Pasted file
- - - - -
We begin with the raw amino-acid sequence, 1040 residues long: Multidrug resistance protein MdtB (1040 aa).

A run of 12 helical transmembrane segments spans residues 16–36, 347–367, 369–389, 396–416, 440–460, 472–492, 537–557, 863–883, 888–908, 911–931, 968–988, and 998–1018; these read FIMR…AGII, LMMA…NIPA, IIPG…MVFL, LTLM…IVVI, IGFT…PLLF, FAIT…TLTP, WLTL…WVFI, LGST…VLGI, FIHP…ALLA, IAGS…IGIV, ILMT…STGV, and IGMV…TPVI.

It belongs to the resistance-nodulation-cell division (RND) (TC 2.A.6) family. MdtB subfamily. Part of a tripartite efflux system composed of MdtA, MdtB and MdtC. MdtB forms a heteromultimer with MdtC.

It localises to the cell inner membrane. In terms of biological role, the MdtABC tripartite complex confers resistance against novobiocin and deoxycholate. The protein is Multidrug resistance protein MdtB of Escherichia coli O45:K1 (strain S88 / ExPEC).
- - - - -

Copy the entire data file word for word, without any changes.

We begin with the raw amino-acid sequence, 1040 residues long: Multidrug resistance protein MdtB (1040 aa).

A run of 12 helical transmembrane segments spans residues 16–36, 347–367, 369–389, 396–416, 440–460, 472–492, 537–557, 863–883, 888–908, 911–931, 968–988, and 998–1018; these read FIMR…AGII, LMMA…NIPA, IIPG…MVFL, LTLM…IVVI, IGFT…PLLF, FAIT…TLTP, WLTL…WVFI, LGST…VLGI, FIHP…ALLA, IAGS…IGIV, ILMT…STGV, and IGMV…TPVI.

It belongs to the resistance-nodulation-cell division (RND) (TC 2.A.6) family. MdtB subfamily. Part of a tripartite efflux system composed of MdtA, MdtB and MdtC. MdtB forms a heteromultimer with MdtC.

It localises to the cell inner membrane. In terms of biological role, the MdtABC tripartite complex confers resistance against novobiocin and deoxycholate. The protein is Multidrug resistance protein MdtB of Escherichia coli O45:K1 (strain S88 / ExPEC).